Types of HHC
To date, scientists have documented over 10 different types of HHC. Apart from its main form, Hexahydrocannabinol, HHC also exists as HU211, HU243, 7-OH-HHC, 8-OH-iso-HHC, and many other variations. The effects of and differences between these discrete HHC variants have not yet been thoroughly isolated. For the most part, knowledge about their unique properties still relies on word of mouth and anecdotal evidence.
How is HHC Made?
HHC is not a synthetic cannabinoid and can actually be found in nature. Some researchers have documented it in trace amounts within the seeds of the cannabis plant. However, isolating HHC is a highly inefficient process, particularly due to its low concentration in nature.
Therefore, nearly all HHC sold today is produced in a lab environment. The most widespread process for synthesizing HHC is by agitating THC with hydrogen. Essentially, the double bonds that are found in THC are broken apart and replaced by hydrogen molecules, altering the chemical structure.
Is It Safe to Make HHC?
Using the common hydrogenation process to synthesize HHC from THC (or CBD) requires the use of heavy metals such as copper-nickel, or zinc, which manufacturers have to extract from the final product at the end of the procedure. More than that, the resulting chemical reaction – particularly at high volumes – carries with it a risk of explosions, which are usually contained within purpose-built lab setups.
Thus, the process of synthesizing HHC is not entirely safe and definitely requires a laboratory environment with the proper safety measures in place.
Is HHC Safe to Consume?
While the properties and health risks of HHC have not been thoroughly studied scientifically as of yet, it appears that HHC causes many of the same physical reactions and has the same common side effects as THC. Possible risks include nausea, dizziness, memory issues, bloodshot eyes, dryness in the mouth and throat, and low blood pressure, among others.
However, when you take appropriate doses, HHC shouldn’t pose any more of a health risk than other cannabinoids, which is to say it is safe to consume in moderate quantities.
HHC vs. THC
Compared to THC, HHC has slightly less pronounced psychoactive properties, meaning it might be harder for some to achieve a strong “high.” However, this difference isn’t very large, and compared to some types of THC, such as delta-8, HHC might actually be more potent.
Furthermore, because it is a hydrogenated cannabinoid, HHC has a much longer shelf life and is easier to store without experiencing degradation.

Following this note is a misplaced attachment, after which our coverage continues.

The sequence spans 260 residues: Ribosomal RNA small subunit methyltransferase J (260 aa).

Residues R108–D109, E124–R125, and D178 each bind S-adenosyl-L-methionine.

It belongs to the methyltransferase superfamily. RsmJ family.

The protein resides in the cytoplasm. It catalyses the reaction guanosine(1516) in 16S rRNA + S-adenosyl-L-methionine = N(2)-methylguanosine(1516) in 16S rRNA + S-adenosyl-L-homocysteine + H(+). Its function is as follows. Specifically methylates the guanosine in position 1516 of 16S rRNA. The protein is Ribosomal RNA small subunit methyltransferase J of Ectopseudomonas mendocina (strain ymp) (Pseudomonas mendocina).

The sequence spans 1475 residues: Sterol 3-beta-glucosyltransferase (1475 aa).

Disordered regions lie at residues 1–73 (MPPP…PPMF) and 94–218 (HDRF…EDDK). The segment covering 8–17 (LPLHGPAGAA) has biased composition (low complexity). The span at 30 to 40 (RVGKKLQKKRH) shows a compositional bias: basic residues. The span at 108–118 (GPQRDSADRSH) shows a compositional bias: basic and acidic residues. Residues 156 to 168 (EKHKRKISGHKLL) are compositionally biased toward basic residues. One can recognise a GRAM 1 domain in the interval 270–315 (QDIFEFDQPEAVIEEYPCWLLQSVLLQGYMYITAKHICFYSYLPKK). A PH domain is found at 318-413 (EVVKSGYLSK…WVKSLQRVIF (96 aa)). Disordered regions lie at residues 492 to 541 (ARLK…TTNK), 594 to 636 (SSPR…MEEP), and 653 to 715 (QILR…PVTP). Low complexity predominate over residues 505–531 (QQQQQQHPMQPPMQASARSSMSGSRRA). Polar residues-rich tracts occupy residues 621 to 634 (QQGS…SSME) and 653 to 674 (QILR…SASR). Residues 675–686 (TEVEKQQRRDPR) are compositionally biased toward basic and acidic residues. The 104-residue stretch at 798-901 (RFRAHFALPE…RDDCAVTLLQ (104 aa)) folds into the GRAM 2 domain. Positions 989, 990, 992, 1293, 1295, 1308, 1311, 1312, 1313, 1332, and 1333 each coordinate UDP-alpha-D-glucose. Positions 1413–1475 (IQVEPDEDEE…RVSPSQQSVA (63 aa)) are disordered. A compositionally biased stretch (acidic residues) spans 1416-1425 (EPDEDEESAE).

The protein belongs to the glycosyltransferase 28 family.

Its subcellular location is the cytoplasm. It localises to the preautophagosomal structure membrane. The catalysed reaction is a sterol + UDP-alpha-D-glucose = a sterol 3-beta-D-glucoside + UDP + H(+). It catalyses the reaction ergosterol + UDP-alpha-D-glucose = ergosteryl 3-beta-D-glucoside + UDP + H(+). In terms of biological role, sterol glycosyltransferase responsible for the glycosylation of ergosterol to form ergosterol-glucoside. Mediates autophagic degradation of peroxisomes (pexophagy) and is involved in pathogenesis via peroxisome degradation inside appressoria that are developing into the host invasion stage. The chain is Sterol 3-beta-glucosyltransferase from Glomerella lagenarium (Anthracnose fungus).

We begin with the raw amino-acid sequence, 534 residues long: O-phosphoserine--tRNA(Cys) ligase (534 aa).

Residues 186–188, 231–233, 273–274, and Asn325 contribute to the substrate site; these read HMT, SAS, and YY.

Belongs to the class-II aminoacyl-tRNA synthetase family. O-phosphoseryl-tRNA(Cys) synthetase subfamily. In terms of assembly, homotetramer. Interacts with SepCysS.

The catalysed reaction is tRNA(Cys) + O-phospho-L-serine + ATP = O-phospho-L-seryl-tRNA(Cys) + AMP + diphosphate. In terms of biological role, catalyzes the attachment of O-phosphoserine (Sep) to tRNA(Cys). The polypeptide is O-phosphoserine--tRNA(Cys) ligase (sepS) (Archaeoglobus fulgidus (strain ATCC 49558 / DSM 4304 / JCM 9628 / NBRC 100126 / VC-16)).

HHC is also not nearly as strictly regulated as THC in many jurisdictions from a legal perspective.
HHC vs. CBN
As for HHC, when put next to CBN, another popular cannabinoid, the rift between the two chemicals widens quite considerably.
Like HHC, CBN is a minor cannabinoid that exists in nature and is found within the hemp plant in very small concentrations. Also, like HHC, CBN is produced through a slight alteration of the chemical structure of THC – in nature, this happens as the THC inside the cannabis flower ages and oxidizes.
On the flipside, CBN does not carry any significant psychoactive properties, and it is nearly impossible to attain a “high” from consuming it. While it shares many of the relaxant effects and health benefits of THC, and thus by extension HHC, CBN is actually more potent than either of them when used specifically as a sedative.
HHC vs. Delta-9 THC
Measured specifically against delta-9 THC, the most widespread, widely-known, and researched analog of THC, HHC appears to be weaker in its effects. In fact, many users have reported that HHC compared to delta-9 results in a less pronounced “high,” with instead stronger relaxant effects in common with other cannabinoids.
The pain-killing, anti-inflammatory, and other health benefits of delta-9 THC appear to mostly remain intact with HHC.
HHC is more stable than delta-9 thanks to its chemical makeup and remains potent for longer. Storing it is also much more convenient as it doesn’t degrade nearly as easily and is more resistant to UV radiation and heat.
Is HHC Legal?
Even though HHC was first synthesized as far back as 1944, there are no widespread laws as of yet specifically regulating its distribution. For the most part, HHC enjoys living in a legal grey zone nearly worldwide as it is considered a hemp product and thus free to be bought, sold, and consumed wherever hemp is legal.
Even when HHC is synthesized through the hydrogenation of THC, the final HHC product won’t contain any significant amounts of THC, allowing it to be sold in many countries and jurisdictions where THC is illegal.
In the United States, for example, HHC is federally legal and legal at the state level in 38 states, making it a much more readily available option than THC.
Does HHC Show Up on a Drug Test?
Many claim that HHC has the unique property – not shared with THC or most other cannabis derivatives – of evading drug tests, ostensibly due to its unique chemical makeup.
However, there has been no proper research into this matter as of yet, and all the evidence for HHC’s capabilities in this regard is anecdotal.
For now, the best answer to this question, unfortunately, remains, “We don’t know, maybe!”
Where to Buy Hexahydrocannabinol?
The developers of HHC are very confident in its many properties and health benefits. However, this compound is still under study, and it is not commercially available for now. Both developers and users hope to have it sold commercially soon.